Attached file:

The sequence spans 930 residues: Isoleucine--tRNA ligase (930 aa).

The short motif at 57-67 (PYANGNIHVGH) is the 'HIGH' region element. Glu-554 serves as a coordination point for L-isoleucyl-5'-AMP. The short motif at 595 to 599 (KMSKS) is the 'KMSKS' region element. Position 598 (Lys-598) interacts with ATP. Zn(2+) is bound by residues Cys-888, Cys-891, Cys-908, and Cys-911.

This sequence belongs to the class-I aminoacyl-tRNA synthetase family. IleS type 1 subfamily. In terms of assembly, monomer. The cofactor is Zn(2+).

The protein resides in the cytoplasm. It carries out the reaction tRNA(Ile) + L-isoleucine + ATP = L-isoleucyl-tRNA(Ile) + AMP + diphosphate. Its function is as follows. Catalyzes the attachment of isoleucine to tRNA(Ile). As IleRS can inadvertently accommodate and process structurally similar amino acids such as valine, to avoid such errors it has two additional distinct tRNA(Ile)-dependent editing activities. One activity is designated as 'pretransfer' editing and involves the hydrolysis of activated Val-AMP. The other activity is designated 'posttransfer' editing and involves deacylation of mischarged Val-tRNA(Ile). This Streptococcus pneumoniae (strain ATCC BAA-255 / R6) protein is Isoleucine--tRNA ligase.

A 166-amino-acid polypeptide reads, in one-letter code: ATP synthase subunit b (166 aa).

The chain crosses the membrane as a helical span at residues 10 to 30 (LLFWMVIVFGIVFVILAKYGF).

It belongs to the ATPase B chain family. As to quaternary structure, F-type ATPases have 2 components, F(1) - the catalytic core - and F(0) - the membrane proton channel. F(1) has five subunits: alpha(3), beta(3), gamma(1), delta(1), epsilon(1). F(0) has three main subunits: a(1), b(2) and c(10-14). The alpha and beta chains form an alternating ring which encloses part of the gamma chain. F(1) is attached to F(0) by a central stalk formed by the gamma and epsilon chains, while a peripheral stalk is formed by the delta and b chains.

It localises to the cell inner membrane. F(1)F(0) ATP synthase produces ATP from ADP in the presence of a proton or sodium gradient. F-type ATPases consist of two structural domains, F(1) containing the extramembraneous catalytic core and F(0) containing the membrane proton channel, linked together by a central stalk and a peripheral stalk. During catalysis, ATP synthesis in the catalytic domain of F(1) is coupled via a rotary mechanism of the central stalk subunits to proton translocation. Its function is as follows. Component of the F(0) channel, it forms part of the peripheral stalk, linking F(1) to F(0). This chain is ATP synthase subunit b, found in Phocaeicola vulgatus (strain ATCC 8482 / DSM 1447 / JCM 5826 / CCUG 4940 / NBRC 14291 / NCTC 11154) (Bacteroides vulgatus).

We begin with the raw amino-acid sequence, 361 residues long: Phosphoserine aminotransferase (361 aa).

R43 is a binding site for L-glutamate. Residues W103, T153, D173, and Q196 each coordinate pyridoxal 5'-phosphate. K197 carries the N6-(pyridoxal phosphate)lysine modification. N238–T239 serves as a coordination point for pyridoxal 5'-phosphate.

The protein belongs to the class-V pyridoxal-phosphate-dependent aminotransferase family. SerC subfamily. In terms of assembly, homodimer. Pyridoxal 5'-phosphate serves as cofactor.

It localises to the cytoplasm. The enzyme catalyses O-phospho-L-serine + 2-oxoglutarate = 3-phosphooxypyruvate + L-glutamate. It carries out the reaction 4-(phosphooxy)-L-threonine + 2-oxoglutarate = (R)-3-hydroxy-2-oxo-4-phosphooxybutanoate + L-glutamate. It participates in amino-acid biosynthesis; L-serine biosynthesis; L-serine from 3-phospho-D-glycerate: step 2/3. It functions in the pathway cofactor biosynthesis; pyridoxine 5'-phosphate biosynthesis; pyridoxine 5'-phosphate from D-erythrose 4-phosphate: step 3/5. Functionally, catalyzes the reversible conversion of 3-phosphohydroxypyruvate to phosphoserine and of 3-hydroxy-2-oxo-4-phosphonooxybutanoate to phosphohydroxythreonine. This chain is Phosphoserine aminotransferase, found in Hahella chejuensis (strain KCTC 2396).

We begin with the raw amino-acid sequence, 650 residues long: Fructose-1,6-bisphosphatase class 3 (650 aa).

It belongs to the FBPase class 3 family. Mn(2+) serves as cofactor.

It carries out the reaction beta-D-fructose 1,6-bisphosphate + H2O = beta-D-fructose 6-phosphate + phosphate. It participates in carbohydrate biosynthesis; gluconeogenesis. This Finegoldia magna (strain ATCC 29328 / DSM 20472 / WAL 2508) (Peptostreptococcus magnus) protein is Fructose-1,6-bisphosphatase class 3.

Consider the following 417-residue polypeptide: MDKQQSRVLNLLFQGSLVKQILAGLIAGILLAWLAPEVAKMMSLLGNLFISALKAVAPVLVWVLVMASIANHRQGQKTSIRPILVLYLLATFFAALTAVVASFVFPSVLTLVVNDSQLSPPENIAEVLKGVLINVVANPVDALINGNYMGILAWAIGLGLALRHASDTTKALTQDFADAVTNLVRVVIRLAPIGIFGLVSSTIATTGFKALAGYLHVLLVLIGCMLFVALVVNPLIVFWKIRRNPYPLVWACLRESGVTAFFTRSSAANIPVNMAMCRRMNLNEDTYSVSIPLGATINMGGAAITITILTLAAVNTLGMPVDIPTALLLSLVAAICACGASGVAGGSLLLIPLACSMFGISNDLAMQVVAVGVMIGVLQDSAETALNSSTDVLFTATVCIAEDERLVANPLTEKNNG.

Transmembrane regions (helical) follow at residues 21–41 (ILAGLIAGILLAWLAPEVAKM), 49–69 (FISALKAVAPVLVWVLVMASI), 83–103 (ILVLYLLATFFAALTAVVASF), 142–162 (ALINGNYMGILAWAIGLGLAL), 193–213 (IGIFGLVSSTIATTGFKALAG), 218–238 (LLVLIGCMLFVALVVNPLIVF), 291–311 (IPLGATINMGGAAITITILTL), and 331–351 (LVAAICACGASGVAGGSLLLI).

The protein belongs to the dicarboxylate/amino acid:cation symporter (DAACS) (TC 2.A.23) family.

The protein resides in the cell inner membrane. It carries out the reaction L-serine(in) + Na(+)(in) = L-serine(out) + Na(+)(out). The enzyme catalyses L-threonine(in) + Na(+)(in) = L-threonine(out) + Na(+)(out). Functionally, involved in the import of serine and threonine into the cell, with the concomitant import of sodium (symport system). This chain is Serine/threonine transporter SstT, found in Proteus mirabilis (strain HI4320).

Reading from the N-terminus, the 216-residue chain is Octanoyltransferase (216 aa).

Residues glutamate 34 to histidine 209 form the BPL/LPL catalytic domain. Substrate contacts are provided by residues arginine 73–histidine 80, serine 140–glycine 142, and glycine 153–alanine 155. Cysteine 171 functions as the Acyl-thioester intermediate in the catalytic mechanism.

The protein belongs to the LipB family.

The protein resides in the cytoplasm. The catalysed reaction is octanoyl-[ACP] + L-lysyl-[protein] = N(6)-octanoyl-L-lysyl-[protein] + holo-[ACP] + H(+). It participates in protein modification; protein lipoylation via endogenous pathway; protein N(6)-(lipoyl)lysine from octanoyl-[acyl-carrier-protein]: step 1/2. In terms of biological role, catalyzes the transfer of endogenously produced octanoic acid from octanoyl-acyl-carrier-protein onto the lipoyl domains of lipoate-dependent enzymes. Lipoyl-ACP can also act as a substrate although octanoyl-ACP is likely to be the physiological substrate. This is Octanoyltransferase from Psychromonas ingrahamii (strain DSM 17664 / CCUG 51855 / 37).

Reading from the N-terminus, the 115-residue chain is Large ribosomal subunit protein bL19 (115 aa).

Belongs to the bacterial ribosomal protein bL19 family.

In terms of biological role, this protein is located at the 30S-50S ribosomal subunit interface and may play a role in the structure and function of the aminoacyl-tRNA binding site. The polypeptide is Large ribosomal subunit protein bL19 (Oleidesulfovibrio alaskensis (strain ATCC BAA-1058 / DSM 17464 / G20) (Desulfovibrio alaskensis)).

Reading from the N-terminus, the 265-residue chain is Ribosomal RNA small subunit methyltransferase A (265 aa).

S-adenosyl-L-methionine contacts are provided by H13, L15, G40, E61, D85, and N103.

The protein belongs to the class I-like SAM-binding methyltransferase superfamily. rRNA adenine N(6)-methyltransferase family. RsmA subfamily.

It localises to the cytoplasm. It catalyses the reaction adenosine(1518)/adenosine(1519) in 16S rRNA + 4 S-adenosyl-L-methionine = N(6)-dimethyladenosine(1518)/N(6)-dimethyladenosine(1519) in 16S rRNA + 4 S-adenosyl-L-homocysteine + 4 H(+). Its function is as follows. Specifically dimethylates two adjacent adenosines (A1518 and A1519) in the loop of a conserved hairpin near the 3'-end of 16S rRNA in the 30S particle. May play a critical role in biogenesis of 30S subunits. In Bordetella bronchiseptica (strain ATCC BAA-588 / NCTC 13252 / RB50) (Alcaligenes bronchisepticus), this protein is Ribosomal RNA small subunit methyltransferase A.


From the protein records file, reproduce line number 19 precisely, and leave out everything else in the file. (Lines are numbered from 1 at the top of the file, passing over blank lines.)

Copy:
The protein resides in the cell inner membrane. It carries out the reaction L-serine(in) + Na(+)(in) = L-serine(out) + Na(+)(out). The enzyme catalyses L-threonine(in) + Na(+)(in) = L-threonine(out) + Na(+)(out). Functionally, involved in the import of serine and threonine into the cell, with the concomitant import of sodium (symport system). This chain is Serine/threonine transporter SstT, found in Proteus mirabilis (strain HI4320).